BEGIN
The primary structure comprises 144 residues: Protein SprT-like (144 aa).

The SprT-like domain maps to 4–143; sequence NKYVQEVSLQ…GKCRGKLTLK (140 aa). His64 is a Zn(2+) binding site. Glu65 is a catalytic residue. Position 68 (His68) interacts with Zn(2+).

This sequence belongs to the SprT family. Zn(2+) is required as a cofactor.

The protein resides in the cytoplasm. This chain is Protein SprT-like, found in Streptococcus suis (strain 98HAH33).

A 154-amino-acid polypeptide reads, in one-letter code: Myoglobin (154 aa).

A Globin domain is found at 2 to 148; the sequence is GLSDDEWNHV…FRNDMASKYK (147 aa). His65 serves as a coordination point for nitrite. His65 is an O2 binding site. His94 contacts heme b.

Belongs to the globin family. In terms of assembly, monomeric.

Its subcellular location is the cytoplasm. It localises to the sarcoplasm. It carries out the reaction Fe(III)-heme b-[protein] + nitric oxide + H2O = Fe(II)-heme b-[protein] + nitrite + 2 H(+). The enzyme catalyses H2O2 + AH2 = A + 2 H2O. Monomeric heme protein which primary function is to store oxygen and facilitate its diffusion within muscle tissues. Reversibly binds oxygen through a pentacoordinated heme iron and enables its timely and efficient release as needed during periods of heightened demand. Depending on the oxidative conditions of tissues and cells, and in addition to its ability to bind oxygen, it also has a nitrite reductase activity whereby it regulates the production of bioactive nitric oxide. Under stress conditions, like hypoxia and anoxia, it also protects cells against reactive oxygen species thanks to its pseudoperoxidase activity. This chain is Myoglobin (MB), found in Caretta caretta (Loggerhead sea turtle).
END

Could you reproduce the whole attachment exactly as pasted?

The primary structure comprises 144 residues: Protein SprT-like (144 aa).

The SprT-like domain maps to 4–143; sequence NKYVQEVSLQ…GKCRGKLTLK (140 aa). His64 is a Zn(2+) binding site. Glu65 is a catalytic residue. Position 68 (His68) interacts with Zn(2+).

This sequence belongs to the SprT family. Zn(2+) is required as a cofactor.

The protein resides in the cytoplasm. This chain is Protein SprT-like, found in Streptococcus suis (strain 98HAH33).

A 154-amino-acid polypeptide reads, in one-letter code: Myoglobin (154 aa).

A Globin domain is found at 2 to 148; the sequence is GLSDDEWNHV…FRNDMASKYK (147 aa). His65 serves as a coordination point for nitrite. His65 is an O2 binding site. His94 contacts heme b.

Belongs to the globin family. In terms of assembly, monomeric.

Its subcellular location is the cytoplasm. It localises to the sarcoplasm. It carries out the reaction Fe(III)-heme b-[protein] + nitric oxide + H2O = Fe(II)-heme b-[protein] + nitrite + 2 H(+). The enzyme catalyses H2O2 + AH2 = A + 2 H2O. Monomeric heme protein which primary function is to store oxygen and facilitate its diffusion within muscle tissues. Reversibly binds oxygen through a pentacoordinated heme iron and enables its timely and efficient release as needed during periods of heightened demand. Depending on the oxidative conditions of tissues and cells, and in addition to its ability to bind oxygen, it also has a nitrite reductase activity whereby it regulates the production of bioactive nitric oxide. Under stress conditions, like hypoxia and anoxia, it also protects cells against reactive oxygen species thanks to its pseudoperoxidase activity. This chain is Myoglobin (MB), found in Caretta caretta (Loggerhead sea turtle).